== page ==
The Asian Development Bank’s (ADB) recent US$60 million loan to Cambodia is set to boost the skills and competitiveness of its growing labour force as the country’s economy undergoes a key transition.
Driven by garment exports and tourism, Cambodia’s economy grew by an average of 7.7 percent between 1995 and 2018 according to the World Bank, making it one of the fastest-growing economies in the world. Cambodia has undergone rapid progress over the past two decades and it reached lower middle-income status in 2015 – with authorities now working on attaining upper middle-income status by 2030.
Cambodia’s high growth was built on the back of its low-cost labour, but this phase of its development is drawing to a close and the country is making the transition from a low-skilled, labour-intensive growth model to a skills-driven one.
Sustaining strong growth in the future will increasingly require the country to build a skilled workforce that can easily adapt to the technological changes sweeping the global economy, and the ADB loan will help achieve just that.
Cambodia’s largest multilateral development partner, the ADB has committed US$3.52 billion in lending, grants, and technical assistance to the country, of which US$559.28 million was mobilised from co-financing sources. The Manila-based bank agreed on US$560.46 million in sovereign loans and grants for Cambodia and helped secure US$40.5 million in co-financing last year alone.
Boost worker skills
The latest loan, which was approved last month, is meant to help Cambodia diversify and modernise its industrial sector by upgrading facilities and equipment of selected technical training institutes (TTIs) around the country; improving the curriculum and skills of TTI trainers; and forging stronger ties between the government and business community to meet the changing needs of the labour market.
As it stands, the country’s technical and vocational education and training (TVET) programs are not meeting the needs of the current labour market, with most diploma programs focusing on jobs in the service sector according to the ADB. Cambodia is ranked 110 out of 140 economies in the World Economic Forum’s (WEF) 2018 Global Competitiveness Report based on business reporting on the difficulty of finding highly skilled employees to fill technical roles.
“Having a highly skilled labour force is essential for a country like Cambodia, which has a fast-growing economy and an expanding workforce,” said ADB Education Specialist for Southeast Asia, Yumiko Yamakawa.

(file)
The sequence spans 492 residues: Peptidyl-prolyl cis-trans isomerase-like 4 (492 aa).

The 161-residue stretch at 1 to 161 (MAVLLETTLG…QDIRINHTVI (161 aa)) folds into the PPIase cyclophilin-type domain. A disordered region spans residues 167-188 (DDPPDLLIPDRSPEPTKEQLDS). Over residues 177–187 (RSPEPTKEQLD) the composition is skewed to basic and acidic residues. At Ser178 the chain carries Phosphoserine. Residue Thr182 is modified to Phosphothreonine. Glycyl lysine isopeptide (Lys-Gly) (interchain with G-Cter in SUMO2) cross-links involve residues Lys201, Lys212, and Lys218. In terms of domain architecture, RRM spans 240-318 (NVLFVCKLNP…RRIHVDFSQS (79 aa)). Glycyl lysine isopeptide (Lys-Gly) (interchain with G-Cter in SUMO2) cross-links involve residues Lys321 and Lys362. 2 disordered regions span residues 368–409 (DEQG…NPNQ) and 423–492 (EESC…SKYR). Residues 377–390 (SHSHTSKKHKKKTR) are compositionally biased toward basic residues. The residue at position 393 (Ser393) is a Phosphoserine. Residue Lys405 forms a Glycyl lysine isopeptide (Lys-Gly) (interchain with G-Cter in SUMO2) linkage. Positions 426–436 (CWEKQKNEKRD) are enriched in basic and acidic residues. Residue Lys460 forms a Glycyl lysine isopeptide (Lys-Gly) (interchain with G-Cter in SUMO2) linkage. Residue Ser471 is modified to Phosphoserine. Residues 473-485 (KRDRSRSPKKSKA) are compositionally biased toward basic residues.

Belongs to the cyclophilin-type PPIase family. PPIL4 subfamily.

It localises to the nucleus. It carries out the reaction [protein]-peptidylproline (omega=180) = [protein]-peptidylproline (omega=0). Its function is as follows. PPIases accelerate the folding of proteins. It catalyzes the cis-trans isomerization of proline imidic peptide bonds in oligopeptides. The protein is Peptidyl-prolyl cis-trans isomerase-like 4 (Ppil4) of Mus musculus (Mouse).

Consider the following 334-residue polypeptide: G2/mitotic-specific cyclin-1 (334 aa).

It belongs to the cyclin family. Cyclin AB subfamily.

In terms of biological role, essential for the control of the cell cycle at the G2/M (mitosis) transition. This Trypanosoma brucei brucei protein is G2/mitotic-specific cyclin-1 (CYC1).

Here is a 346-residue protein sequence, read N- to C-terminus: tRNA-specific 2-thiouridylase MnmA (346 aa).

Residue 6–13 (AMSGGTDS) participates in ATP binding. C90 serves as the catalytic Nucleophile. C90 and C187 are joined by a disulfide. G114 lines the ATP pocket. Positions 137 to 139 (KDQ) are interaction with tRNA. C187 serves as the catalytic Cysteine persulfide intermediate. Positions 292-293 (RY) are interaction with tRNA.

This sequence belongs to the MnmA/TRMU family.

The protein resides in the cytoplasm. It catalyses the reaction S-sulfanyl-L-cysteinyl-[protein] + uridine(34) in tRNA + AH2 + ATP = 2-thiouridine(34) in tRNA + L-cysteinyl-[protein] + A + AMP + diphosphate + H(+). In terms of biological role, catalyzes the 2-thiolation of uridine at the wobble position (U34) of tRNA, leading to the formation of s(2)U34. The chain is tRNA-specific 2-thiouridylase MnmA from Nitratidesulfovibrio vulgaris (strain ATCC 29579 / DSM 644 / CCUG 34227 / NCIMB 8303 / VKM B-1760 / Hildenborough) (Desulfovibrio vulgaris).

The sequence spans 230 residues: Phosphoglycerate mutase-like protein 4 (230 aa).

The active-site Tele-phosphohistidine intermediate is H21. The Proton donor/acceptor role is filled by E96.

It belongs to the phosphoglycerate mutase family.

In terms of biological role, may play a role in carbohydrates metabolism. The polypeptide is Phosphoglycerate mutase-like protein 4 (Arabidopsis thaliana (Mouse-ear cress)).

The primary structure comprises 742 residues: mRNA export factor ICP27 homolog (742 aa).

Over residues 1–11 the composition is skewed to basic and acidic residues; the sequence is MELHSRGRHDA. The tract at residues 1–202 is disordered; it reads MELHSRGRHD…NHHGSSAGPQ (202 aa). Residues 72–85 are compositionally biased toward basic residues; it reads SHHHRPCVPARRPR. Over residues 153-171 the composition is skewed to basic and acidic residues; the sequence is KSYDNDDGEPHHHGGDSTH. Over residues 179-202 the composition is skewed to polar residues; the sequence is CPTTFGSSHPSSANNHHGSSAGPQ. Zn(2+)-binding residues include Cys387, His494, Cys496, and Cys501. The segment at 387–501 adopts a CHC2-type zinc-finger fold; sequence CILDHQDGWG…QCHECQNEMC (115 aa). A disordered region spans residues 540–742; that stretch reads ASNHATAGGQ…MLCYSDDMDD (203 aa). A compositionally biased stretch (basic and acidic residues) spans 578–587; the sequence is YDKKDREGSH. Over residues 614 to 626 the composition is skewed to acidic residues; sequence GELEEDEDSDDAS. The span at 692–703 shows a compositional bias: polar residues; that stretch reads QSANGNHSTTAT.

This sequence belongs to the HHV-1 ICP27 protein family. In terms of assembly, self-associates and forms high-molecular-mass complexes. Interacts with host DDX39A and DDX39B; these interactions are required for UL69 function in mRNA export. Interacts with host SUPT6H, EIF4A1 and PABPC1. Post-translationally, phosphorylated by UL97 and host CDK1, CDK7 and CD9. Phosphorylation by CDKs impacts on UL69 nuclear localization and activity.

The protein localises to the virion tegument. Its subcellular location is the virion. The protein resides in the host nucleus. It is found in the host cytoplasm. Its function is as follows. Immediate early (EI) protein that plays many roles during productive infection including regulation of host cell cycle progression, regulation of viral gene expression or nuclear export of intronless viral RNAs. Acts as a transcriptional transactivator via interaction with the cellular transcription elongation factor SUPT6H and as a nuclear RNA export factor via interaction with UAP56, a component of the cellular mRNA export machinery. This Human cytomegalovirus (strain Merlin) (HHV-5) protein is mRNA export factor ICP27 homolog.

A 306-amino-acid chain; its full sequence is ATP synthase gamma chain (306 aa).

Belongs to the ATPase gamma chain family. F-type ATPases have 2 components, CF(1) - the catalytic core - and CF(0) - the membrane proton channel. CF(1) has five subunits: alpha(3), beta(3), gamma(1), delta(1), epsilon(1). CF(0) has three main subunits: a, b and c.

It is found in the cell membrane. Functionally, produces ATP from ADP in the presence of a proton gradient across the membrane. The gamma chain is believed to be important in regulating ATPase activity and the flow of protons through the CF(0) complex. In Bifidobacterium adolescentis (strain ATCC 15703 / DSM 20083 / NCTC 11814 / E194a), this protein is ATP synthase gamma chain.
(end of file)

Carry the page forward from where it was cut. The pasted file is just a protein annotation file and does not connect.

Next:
“The ADB loan will focus on improving the skills of workers employed in high-growth sectors to fuel the country’s development,” she said. “We are also making sure that all stakeholders, especially the government and the private sector, are working together to boost worker skills.”
Train technicians, upgrade facilities
The Skills for Competitiveness Project will help train 18,000 qualified technicians (28 percent women) with higher employability and technical skills in four priority sectors: manufacturing, construction, electricity, and electronics. This will be done by strengthening five TTIs around Cambodia, including the upgrading of 16 new training facilities; providing advanced and industry-grade training equipment; building capacity of trainers; and providing merit-based stipends to selected students.
The project will also provide upskilling and reskilling opportunities for existing workers to address skills gaps and skills shortage in the industrial sector through work-based learning programs. 18 work-based lending programs will be implemented in partnership with industry players, which will improve the competencies of about 360 workers.
A pilot skills development fund, an innovative model to increase and incentivise industry investments in skills development in Cambodia, will be expanded. The project will finance training proposals to be supported by the fund and will provide training opportunities for at least 3,500 workers (25 percent women); develop the capacity of government agencies to strengthen the management of the fund; and provide support for establishing a new permanent agency, which will be fully operational by 2024.
Cambodia adds an average of 200,000 people to its labour force annually, but as the World Bank warned, a growing labour force alone is not sufficient to attract and create jobs – especially with Cambodia’s external competitiveness, which primarily relies on cheap labour, quickly being eroded.
The ADB loan will help Cambodia achieve its Industrial Development Policy (IDP) 2015-2025, a program aimed at promoting sustainable growth through economic diversification, strengthened competitiveness and increased productivity.
The scarcity of basic technical knowledge and skills that are crucial to transforming an unskilled labour-force into a skilled labour force was identified in the IDP as one of the five key obstacles preventing the development of Cambodia’s industrial sector, without which the absorption of new and high value technical and technological skills would be hindered.
Cambodia’s National TVET Policy 2017–2025 will also help close the skills gap by promoting a regular flow of information between private firms and TVET institutions. In addition, collaboration in developing and operationalising TVET curricula will ensure that the skills imparted align with those in demand as the country prepares to future-proof its jobs.
Credit: Tha Asean Post